Investors, however, pay for corporate credit ratings because the men and women who crunch the numbers get preferential access to financial information and theoretically have the inside track in understanding a company's true risks.

A sovereign debt analyst at a ratings firm, on the other hand, is working on *exactly* the data as everyone else.

But if they're perceived to possess prescience on the fate of a government's financial future, the unspoken theory goes, they and their colleagues may also have similar foresight on corporate debt assessments that generate revenue.

And while that might be a compelling business model, it has little to do with Britain's economic fate.

Always Say 'Never'

Forget what you may have read about "Athens on the Thames" because the two nations - and their bond markets - have absolutely nothing in common.

Greece can - and nearly did - default because it needs to raise actual euros through either taxes or assets sales in order to meet interest payments and satisfy maturing bonds.

With currency sovereignty and an independent central bank, the UK simply, indisputably and unequivocally cannot - and will not - default on its debt obligations.

Ever. Under any circumstances. Regardless of what becomes of its moribund economy.

The proxy suggestion otherwise by any of the Big Three - through lowering the rank order of this probability compared to, say, Canada - is utterly absurd.

However, with the media once again hyperventilating with concerns over "sovereign debt bubbles" and "bond market vigilantes", accepting this fact seems positively heretical.

There should only be two - as opposed to the current ten - possible ratings for those countries with currency sovereignty and no foreign currency debt: AAA or default.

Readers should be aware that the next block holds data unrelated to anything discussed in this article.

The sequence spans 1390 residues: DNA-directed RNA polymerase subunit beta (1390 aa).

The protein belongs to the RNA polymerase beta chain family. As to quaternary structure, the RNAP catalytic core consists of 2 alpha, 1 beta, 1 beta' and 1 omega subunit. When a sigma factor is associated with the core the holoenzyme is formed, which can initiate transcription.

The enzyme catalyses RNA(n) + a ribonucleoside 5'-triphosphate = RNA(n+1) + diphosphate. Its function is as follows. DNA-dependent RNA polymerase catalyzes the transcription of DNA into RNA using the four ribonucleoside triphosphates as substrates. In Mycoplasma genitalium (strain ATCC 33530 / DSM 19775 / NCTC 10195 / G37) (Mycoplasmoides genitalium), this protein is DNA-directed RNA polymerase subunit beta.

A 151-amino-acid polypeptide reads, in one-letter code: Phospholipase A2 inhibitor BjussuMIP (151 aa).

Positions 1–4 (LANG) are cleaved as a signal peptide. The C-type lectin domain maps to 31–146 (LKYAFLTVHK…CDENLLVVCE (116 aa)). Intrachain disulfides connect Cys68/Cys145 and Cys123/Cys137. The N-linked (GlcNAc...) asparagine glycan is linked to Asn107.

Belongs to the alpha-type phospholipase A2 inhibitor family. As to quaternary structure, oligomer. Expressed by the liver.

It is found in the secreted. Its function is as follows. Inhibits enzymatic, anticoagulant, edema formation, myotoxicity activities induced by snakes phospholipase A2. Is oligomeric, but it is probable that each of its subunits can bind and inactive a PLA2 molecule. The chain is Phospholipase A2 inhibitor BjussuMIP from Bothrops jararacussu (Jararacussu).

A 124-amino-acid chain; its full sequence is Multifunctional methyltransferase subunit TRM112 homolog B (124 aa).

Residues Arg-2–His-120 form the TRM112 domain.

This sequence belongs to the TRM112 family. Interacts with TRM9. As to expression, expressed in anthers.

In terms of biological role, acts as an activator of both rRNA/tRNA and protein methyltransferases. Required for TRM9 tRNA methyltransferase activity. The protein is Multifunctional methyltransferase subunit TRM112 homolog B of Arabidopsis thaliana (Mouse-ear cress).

Now, this is not to suggest that money-printing to prevent default in a worst case scenario wouldn't have consequences. It would and they would be severe and would include cripplingly high bond yields, a plunging currency and hyperinflation to name but a few.

But each of these are market price manifestations and, seemingly, beyond the ratings agencies stated remit, which in the words of S&P's copywriters is the "ability and willingness to repay its obligations in accordance with the terms of those obligations."

The truth is that the impending downgrade - and it's coming just as certain as rain during Wimbledon - will be used by pretty much everyone *apart* from the investors the agencies prop port to represent.

Osborne's political rivals will use it to challenge his fiscal strategy, stimulus advocates around the world will use it to advance their policy agendas, media commentators will use it to support whatever grudge they have against bankers, politicians, economists, statisticians and fluffy kittens.

Bondholders, meanwhile, will do what they've been doing since they were burned by the ratings agencies the first time: ignore it.

Gilt yields have fallen relentlessly since the first hint of a downgrade by Moody's last February and similar counter-factual moves have driven markets in the United States and France following well-publicised falls from triple-A grace.

Doubling down on a mistake is never a good idea, but that seems to be what's driving the current zeitgeist in sovereign debt ratings.

Perception - political and financial - appears to be again trumping logic once again.